“We are not seeing the progress that had been achieved in the past being sustained,” Pedro Alonso, director of the WHO’s Global Malaria Program, told reporters in a telephone briefing last week. “Reductions in disease and death have ceased, and we are therefore not on track to meet the 2020 target.”
Reasons for the slowdown differed across specific regions and countries, health officials said. But contributing factors included insufficient funding, a lack of interventions to prevent spread of the disease, risks posed by conflict in malaria endemic zones, irregular climate patterns, and the emergence of parasite resistance, the report said.
“It’s a bit of wake-up call for all of us who are working hard toward reducing and ultimately eliminating and even eradicating malaria and think we have to take it seriously,” said Larry Slutsker, who heads the Center for Malaria Control and Elimination at the Seattle-based global health nonprofit PATH.
Here are some key figures from the report:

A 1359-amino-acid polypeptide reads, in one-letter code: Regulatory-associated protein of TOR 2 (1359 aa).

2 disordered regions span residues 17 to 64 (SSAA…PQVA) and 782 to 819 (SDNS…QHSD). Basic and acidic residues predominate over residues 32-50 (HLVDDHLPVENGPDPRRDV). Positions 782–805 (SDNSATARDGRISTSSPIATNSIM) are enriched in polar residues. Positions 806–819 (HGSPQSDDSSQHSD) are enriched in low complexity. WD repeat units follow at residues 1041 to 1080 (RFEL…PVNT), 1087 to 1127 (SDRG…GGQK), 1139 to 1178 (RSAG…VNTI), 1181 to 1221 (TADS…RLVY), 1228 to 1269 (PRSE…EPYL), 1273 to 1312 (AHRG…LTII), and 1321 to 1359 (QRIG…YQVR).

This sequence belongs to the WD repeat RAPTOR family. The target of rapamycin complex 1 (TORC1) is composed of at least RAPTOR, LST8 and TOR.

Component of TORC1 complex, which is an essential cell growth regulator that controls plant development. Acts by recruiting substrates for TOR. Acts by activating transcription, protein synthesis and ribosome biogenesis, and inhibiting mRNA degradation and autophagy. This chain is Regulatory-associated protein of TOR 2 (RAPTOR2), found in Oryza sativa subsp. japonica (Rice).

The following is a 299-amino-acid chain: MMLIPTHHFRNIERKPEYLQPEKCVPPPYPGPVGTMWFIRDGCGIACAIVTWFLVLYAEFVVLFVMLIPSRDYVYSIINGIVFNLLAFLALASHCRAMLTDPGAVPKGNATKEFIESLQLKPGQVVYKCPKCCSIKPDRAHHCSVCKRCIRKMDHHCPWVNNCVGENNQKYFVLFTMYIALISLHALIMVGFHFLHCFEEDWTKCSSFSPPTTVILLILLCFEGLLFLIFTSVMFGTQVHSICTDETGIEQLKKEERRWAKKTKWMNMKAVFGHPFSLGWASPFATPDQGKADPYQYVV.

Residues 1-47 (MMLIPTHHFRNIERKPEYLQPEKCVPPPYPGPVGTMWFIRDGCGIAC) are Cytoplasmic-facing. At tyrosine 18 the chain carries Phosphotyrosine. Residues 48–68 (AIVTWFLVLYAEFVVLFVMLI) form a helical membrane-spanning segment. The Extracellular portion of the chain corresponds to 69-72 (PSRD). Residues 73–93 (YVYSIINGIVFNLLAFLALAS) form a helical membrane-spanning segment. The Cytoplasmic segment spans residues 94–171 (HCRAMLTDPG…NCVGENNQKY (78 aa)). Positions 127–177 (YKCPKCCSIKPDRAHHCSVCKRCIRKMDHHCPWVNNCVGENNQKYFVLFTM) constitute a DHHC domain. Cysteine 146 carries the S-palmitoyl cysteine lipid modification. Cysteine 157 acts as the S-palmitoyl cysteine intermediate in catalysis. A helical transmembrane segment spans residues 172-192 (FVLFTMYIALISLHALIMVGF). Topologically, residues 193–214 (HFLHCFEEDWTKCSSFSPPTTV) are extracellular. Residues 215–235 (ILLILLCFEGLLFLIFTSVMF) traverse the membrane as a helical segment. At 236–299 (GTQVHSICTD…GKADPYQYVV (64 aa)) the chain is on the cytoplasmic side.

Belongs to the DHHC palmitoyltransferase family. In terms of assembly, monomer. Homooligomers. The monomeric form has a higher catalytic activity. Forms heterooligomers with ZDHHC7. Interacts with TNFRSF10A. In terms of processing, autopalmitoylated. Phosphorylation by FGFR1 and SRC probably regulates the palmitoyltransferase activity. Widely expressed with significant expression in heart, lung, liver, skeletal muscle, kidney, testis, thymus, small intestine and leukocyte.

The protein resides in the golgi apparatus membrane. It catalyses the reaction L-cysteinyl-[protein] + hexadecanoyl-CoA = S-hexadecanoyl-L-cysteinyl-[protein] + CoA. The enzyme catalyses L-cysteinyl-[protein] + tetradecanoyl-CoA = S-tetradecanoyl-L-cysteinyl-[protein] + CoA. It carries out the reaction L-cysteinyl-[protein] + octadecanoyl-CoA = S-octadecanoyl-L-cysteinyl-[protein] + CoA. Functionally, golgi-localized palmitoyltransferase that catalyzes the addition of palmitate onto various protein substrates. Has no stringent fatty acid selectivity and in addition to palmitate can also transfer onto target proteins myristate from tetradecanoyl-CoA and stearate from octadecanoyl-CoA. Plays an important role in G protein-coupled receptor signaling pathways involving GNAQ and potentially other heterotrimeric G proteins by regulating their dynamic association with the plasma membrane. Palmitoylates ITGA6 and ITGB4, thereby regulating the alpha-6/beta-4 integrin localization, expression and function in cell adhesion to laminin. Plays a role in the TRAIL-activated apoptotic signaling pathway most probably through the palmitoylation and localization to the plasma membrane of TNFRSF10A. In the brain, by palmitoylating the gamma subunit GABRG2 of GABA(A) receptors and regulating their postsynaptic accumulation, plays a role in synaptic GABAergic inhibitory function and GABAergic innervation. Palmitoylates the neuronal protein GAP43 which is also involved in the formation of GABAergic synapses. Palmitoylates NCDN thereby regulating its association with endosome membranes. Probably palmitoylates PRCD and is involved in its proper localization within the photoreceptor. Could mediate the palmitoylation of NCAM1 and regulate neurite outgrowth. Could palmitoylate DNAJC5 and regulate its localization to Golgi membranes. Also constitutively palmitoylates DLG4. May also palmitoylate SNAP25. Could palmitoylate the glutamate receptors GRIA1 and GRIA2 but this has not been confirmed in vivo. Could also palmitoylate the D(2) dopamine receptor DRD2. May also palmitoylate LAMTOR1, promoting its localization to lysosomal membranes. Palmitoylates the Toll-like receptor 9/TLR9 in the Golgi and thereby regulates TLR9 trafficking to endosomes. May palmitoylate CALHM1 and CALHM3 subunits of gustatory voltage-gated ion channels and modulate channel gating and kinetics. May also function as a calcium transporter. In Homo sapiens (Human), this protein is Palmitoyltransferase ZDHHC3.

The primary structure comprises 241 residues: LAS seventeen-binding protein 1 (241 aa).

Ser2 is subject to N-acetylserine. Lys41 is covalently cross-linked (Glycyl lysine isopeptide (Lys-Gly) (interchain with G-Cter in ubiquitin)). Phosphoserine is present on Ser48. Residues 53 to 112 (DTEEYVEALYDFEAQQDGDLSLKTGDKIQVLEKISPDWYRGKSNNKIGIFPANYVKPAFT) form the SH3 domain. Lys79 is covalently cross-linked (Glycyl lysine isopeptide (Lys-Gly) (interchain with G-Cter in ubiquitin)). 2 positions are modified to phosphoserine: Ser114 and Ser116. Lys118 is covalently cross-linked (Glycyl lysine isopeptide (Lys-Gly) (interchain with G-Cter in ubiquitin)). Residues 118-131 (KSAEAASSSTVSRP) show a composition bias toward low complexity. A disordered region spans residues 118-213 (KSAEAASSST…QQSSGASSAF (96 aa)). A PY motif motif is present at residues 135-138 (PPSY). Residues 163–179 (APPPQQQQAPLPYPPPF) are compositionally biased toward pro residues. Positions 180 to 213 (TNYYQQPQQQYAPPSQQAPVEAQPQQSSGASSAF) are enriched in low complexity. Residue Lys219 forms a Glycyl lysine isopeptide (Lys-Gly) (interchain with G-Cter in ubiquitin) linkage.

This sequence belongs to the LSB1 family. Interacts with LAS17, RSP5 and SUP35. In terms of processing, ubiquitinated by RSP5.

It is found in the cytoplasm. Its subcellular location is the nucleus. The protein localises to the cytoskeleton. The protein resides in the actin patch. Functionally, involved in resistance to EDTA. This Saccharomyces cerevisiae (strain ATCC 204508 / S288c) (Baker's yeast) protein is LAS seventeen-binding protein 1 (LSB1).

The number of malaria cases worldwide in 2016. That’s down from 237 million in 2010, but about the same as it’s been the last few years.
With 194 million cases in 2016, Africa accounted for almost 90% of the total. Southeast Asia was a distant second with 14.6 million.
A worker fumigates a location in New Delhi to kill mosquitoes.
A worker fumigates a locality to kill mosquitoes at a location in New Delhi, India. EPA/Shutterstock
The estimated number of deaths from malaria last year, or more than 50 people every hour. More than 90% of those deaths are in Africa, and 80% of the victims in Africa are children younger than 5.
“It’s one of the top killers of African children,” Alonso said.
Nigeria had the highest percentage of malaria deaths.
Though Africa has made significant progress in reducing infections and death, Slutsker said, getting countries to prioritize anti-malaria efforts “is something we’re going to have to work more on in the African region.“